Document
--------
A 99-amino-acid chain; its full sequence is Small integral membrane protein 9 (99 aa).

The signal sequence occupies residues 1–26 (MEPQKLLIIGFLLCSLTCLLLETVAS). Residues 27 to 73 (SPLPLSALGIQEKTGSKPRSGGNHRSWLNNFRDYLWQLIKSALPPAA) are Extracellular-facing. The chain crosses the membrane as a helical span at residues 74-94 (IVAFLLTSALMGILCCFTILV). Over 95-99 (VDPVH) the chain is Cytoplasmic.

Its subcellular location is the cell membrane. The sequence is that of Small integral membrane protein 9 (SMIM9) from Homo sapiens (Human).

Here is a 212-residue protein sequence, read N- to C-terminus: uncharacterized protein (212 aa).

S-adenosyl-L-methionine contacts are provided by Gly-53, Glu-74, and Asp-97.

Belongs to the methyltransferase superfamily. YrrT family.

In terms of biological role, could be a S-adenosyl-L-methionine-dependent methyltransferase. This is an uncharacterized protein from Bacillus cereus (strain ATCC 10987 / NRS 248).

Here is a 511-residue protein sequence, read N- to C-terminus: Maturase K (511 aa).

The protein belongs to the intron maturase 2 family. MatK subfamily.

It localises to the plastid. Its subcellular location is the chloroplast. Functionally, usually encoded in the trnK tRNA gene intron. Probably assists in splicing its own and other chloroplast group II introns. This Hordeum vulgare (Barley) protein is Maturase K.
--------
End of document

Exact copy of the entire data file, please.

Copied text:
A 99-amino-acid chain; its full sequence is Small integral membrane protein 9 (99 aa).

The signal sequence occupies residues 1–26 (MEPQKLLIIGFLLCSLTCLLLETVAS). Residues 27 to 73 (SPLPLSALGIQEKTGSKPRSGGNHRSWLNNFRDYLWQLIKSALPPAA) are Extracellular-facing. The chain crosses the membrane as a helical span at residues 74-94 (IVAFLLTSALMGILCCFTILV). Over 95-99 (VDPVH) the chain is Cytoplasmic.

Its subcellular location is the cell membrane. The sequence is that of Small integral membrane protein 9 (SMIM9) from Homo sapiens (Human).

Here is a 212-residue protein sequence, read N- to C-terminus: uncharacterized protein (212 aa).

S-adenosyl-L-methionine contacts are provided by Gly-53, Glu-74, and Asp-97.

Belongs to the methyltransferase superfamily. YrrT family.

In terms of biological role, could be a S-adenosyl-L-methionine-dependent methyltransferase. This is an uncharacterized protein from Bacillus cereus (strain ATCC 10987 / NRS 248).

Here is a 511-residue protein sequence, read N- to C-terminus: Maturase K (511 aa).

The protein belongs to the intron maturase 2 family. MatK subfamily.

It localises to the plastid. Its subcellular location is the chloroplast. Functionally, usually encoded in the trnK tRNA gene intron. Probably assists in splicing its own and other chloroplast group II introns. This Hordeum vulgare (Barley) protein is Maturase K.